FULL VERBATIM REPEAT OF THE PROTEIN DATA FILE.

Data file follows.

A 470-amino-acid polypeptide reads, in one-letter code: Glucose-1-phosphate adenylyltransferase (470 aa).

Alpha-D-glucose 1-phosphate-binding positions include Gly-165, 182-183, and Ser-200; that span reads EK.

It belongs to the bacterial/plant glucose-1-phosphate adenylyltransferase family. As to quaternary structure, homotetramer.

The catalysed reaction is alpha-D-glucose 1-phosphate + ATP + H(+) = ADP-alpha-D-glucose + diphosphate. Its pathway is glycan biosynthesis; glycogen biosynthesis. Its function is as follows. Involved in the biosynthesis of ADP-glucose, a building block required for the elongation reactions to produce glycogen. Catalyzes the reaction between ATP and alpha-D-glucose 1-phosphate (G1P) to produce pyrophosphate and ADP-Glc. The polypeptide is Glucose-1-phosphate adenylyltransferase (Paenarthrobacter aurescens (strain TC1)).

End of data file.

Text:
A 470-amino-acid polypeptide reads, in one-letter code: Glucose-1-phosphate adenylyltransferase (470 aa).

Alpha-D-glucose 1-phosphate-binding positions include Gly-165, 182-183, and Ser-200; that span reads EK.

It belongs to the bacterial/plant glucose-1-phosphate adenylyltransferase family. As to quaternary structure, homotetramer.

The catalysed reaction is alpha-D-glucose 1-phosphate + ATP + H(+) = ADP-alpha-D-glucose + diphosphate. Its pathway is glycan biosynthesis; glycogen biosynthesis. Its function is as follows. Involved in the biosynthesis of ADP-glucose, a building block required for the elongation reactions to produce glycogen. Catalyzes the reaction between ATP and alpha-D-glucose 1-phosphate (G1P) to produce pyrophosphate and ADP-Glc. The polypeptide is Glucose-1-phosphate adenylyltransferase (Paenarthrobacter aurescens (strain TC1)).